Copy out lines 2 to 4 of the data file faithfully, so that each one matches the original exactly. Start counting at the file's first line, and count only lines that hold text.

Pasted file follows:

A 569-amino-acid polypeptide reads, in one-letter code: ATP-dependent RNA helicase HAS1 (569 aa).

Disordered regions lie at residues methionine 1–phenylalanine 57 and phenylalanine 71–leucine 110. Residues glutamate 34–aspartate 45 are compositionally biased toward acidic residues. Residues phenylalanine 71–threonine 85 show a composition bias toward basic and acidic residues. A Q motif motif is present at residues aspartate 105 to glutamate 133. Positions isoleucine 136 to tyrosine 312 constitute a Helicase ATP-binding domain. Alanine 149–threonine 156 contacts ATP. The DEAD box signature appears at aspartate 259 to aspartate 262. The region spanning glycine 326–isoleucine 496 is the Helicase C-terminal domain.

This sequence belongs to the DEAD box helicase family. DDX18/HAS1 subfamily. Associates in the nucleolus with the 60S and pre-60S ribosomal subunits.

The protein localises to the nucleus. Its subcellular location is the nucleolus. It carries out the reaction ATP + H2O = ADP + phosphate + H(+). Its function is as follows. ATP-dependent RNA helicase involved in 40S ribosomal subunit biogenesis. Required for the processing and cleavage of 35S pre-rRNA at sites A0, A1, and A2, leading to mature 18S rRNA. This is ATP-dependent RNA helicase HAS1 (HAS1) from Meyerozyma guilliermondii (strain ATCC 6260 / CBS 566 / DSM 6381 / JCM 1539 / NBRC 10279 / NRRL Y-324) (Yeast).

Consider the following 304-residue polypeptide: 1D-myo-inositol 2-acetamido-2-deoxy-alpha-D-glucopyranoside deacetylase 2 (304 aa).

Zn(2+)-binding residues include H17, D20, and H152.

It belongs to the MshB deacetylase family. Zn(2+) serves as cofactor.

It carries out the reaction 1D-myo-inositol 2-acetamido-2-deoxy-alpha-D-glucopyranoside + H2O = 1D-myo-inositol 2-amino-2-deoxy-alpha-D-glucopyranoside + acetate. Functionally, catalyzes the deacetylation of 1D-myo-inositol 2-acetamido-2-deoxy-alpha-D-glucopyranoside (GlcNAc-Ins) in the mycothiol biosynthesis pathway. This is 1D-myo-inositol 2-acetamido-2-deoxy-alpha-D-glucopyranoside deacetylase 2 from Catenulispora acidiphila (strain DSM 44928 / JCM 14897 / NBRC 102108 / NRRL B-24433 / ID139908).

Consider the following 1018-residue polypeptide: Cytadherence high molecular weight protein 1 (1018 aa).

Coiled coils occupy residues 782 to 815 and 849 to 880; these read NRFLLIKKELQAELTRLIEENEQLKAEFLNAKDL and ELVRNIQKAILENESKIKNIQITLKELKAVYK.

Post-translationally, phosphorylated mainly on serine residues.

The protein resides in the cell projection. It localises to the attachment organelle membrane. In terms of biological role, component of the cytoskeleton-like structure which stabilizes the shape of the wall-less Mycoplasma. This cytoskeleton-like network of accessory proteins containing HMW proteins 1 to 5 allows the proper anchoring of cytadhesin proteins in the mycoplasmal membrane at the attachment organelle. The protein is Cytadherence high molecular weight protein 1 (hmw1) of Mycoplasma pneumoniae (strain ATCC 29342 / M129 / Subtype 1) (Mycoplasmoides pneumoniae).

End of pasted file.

Disordered regions lie at residues methionine 1–phenylalanine 57 and phenylalanine 71–leucine 110. Residues glutamate 34–aspartate 45 are compositionally biased toward acidic residues. Residues phenylalanine 71–threonine 85 show a composition bias toward basic and acidic residues. A Q motif motif is present at residues aspartate 105 to glutamate 133. Positions isoleucine 136 to tyrosine 312 constitute a Helicase ATP-binding domain. Alanine 149–threonine 156 contacts ATP. The DEAD box signature appears at aspartate 259 to aspartate 262. The region spanning glycine 326–isoleucine 496 is the Helicase C-terminal domain.

This sequence belongs to the DEAD box helicase family. DDX18/HAS1 subfamily. Associates in the nucleolus with the 60S and pre-60S ribosomal subunits.

The protein localises to the nucleus. Its subcellular location is the nucleolus. It carries out the reaction ATP + H2O = ADP + phosphate + H(+). Its function is as follows. ATP-dependent RNA helicase involved in 40S ribosomal subunit biogenesis. Required for the processing and cleavage of 35S pre-rRNA at sites A0, A1, and A2, leading to mature 18S rRNA. This is ATP-dependent RNA helicase HAS1 (HAS1) from Meyerozyma guilliermondii (strain ATCC 6260 / CBS 566 / DSM 6381 / JCM 1539 / NBRC 10279 / NRRL Y-324) (Yeast).